A contributor to your columns said in a recent issue of...

Centerville Daily Iowegian and Citizen

A contributor to your columns said in a recent issue of the Iowegian and Citizen that she could not accept Christian Science because "much of it is contradictory to God's Word," while she believes that Word to be true. It may, therefore, be somewhat suprising to her to learn that Christian Science accepts the Bible as wholly true, and that this outstanding fact is apparent from the first tenet of this religious teaching, found on page 497 of the Christian Science, textbook, "Science and Health with Key to the Scriptures" by Mary Baker Eddy. The tenet reads, "As adherents of Truth, we take the inspired Word of the Bible as our sufficient guide to eternal Life." It may be that your correspondent's views differ from those of Christian Science regarding Bible teaching, but such difference of opinion does not warrant her assertion that Christian Science therefore contradicts the Bible. In no respect does Christian Science teaching do this; but, on the contrary, it proves the Scripture by making its truths practicable in the solution of all problems in human experience. When our critic said that Christian Science holds creation to be only a "myth" and that God "did not create the world" and "did not create man," she did so without basing her assertion on anything found in the teaching she attempted thus to describe and criticize. For Christian Science neither makes any such statements nor implies them. On the contrary, it declares God to be the creator of that has actual existence, and that His creation is wholly good, as recorded in Scripture. Furthermore, quite in harmony with Jesus' declaration that God is Spirit, Mrs. Eddy holds God's creation to be spiritual, and not material. Mrs. Eddy, speaking on this subject, says (ibid., p. 472): "All reality is in God and His creation, harmonious and eternal. That which He creates is good, and He makes all that is made. Therefore the only reality of sin, sickness, or death is the awful fact that unrealities seem real to human, erring belief, until God strips off their disguise. They are not true, because they are not of God."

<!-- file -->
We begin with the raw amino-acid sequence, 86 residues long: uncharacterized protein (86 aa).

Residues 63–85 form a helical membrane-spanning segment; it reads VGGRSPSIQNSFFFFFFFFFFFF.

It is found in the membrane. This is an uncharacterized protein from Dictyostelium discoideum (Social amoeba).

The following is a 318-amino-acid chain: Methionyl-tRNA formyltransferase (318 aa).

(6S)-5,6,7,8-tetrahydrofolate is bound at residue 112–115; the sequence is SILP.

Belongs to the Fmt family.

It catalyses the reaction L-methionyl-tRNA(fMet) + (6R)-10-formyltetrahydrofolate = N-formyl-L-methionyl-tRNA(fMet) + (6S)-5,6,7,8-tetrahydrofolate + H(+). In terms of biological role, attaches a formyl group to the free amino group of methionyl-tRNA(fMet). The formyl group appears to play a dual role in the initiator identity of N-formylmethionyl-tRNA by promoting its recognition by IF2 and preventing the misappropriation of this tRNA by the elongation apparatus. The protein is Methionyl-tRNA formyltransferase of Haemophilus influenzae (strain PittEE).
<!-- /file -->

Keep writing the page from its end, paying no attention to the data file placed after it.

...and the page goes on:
From the foregoing quotation is seen also the Christian Science viewpoint of sin, sickness, and death, which is quite different from what our critic claimed when saying that Christian Science taught "there is no such thing as sin, sickness, or death." Christian Science does not deny that these are to be found in human experience, but it does deny their existence as a part of man's true being. Christ Jesus did not teach that they were real: he proved their unreality by overcoming them. The mission of Jesus was not to save men from "something which does not exist," nor to heal the sick when "there is no such thing as sickness," as our critic inferred Christian Science teaches. Christ Jesus came to save mankind from the awful deception of this triad of errors, all of which, including even the "last enemy," death, Paul declared should be destroyed. And Jesus destroyed them. This he could not have done had they possessed the essence of actual existence as a creation of God.

Your readers were advised by our critic to read I John 4:1–3, so that they might see for themselves that Christian Science is representing the "spirit of antichrist" named in the reference. It is hoped that those Bible verses were thoroughly studied by all who noticed them, and that they will be read again; for they completely lift from Christian Science the ban which your correspondent would have placed upon it. Her claim that Christian Science is the "antichrist" mentioned in the quoted Scripture was based upon her own assertion that Mrs. Eddy denied that Christ Jesus came in the flesh to earth. But no such denial was ever made by Mrs. Eddy; nor is anything like it to be found in any of her writings. What she does say on this subject may be found on page 30 of the Christian Science textbook already mentioned. It reads: "Born of a woman, Jesus' advent in the flesh partook partly of Mary's earthly condition, although he was endowed with the Christ, the divine Spirit, without measure. ... Had his origin and birth been wholly apart from mortal usage, Jesus would not have been appreciable to mortal as 'the way.'"

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